Musonius Rufus‎, Confucius, & Leadership by Example

Confucius argued that ren–translated variously as “perfect virtue,” “goodness,” or “humanity”–is the primary qualification for leadership (Luo, 2012). Indeed, the Analects is full of sayings that support the idea of a leadership by example.  When the Chief Minister of the State of Lu asked him for advice on governing, and dealing with crime, Confucius seems to imbue the concept with almost supernatural powers:

To govern means to be correct. If you set an example by being correct yourself, who will dare to be incorrect? If you could just get rid of your own excessive desires, the people would not steal even if you rewarded them for it. In your governing, what need is there for executions? If you desire goodness, then the common people will be good. The virtue of the superior man is like the wind, and the virtue of a small person is like the grass–when the wind moves over the grass, the grass is sure to bend. Confucius, The Analects, 12:17-19

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The Roman Stoic teacher Musonius Rufus echos these sentiments:

Do not expect to enjoin right-doing upon men who are conscious of your own wrong-doing. Toward subjects one should strive to be regarded with awe rather than with fear. Reverence attends the one, bitterness the other.Musonius Rufus, Fragments 32 & 33

The research on the power of leadership by example is generally positive. Yaffe and Kark (2011) found evidence to suggest that leaders’ attempts to behave as “good citizens” of their companies may directly and indirectly influence their subordinates’ attempts to do the same. Jahnke, Haddock, and Poston (2014) found that firefighters were more likely to comply with safety and health practices when fire chiefs and company officers modeled the desired behavior. In an ingeniously-designed experiment, Potters, Sefton, and Vesterlund (2007) found that followers contributed  more in a game when the identified leader did so. Interestingly, in all three cases, the effectiveness of leadership-by-example relied on the leader signaling: that is, not only did the leader have to provide a good example, but he or she had to signal followers in some way that such behavior was important to him or her.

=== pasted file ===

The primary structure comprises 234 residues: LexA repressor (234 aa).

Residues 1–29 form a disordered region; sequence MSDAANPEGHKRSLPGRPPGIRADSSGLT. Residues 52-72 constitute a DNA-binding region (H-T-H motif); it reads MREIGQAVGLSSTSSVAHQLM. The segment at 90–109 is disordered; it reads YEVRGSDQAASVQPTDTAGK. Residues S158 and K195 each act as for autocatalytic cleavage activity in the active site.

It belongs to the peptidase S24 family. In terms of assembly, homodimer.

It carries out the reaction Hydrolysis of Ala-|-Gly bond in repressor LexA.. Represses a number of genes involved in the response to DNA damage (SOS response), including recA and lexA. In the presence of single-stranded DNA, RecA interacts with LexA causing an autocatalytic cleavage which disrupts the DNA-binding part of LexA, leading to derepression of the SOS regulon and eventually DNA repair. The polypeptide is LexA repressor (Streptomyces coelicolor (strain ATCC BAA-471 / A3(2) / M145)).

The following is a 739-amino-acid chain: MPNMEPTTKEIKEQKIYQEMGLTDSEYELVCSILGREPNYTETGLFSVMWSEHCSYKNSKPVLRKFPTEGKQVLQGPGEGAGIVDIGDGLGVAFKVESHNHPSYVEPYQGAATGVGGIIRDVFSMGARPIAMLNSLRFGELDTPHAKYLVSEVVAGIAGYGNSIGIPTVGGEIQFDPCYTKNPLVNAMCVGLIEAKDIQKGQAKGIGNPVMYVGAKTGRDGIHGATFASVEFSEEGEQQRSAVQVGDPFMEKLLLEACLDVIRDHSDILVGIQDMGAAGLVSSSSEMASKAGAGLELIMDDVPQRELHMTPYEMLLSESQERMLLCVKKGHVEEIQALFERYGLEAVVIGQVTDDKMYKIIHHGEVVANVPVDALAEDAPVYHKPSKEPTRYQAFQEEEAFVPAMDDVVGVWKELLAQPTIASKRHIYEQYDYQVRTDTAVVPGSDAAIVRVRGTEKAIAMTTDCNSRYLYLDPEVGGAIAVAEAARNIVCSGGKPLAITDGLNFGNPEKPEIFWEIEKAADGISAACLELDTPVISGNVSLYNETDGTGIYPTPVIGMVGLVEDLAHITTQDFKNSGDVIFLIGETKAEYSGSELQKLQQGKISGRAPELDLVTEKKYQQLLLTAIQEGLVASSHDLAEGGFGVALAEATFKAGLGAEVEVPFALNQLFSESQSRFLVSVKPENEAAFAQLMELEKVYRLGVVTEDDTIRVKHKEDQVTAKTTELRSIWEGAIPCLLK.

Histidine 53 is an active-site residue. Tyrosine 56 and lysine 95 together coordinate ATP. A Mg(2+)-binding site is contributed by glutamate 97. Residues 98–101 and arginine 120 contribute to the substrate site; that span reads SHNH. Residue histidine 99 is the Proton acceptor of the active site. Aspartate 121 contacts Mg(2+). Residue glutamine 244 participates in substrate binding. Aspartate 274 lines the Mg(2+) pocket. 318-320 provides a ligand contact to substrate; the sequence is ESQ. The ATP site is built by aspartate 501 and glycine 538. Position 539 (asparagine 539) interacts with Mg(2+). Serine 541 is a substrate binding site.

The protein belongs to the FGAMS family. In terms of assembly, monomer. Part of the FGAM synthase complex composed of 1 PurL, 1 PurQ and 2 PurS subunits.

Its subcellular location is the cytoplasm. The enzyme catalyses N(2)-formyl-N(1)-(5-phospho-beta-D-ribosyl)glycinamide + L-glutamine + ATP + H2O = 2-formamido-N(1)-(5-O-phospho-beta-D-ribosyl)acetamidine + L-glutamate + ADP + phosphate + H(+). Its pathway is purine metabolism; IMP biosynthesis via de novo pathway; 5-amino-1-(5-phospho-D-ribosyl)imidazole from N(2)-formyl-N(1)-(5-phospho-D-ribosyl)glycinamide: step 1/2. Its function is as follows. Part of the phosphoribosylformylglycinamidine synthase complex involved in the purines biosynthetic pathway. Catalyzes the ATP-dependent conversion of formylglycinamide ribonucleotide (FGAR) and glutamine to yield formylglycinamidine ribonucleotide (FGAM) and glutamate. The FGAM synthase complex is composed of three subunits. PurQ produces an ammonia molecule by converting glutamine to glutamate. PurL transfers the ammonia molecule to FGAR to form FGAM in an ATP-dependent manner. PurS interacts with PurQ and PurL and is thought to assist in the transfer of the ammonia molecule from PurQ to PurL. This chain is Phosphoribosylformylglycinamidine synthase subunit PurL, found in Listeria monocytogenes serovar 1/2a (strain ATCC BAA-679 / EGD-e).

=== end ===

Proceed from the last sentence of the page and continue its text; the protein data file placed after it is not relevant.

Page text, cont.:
Jahnke, S. A., Haddock, C. K., & Poston, W. C. (2014). Leading by example: The role of leadership in firefighter health. International Fire Service Journal Of Leadership & Management, 843.

Luo, S. (2012). Confucius’s virtue politics: Ren as leadership virtue. Asian Philosophy, 22(1), 15.

Lutz, C. E. (1947). Musonius Rufus: The Roman Socrates. New Haven, CT: Yale University Press.

Potters, J., Sefton, M., & Vesterlund, L. (2007). Leading-by-example and signaling in voluntary contribution games: an experimental study. Economic Theory, 33(1), 169-182. doi:10.1007/s00199-006-0186-3

Yaffe, T., & Kark, R. (2011). Leading by example: The case of leader OCB. Journal Of Applied Psychology, 96(4), 806-826.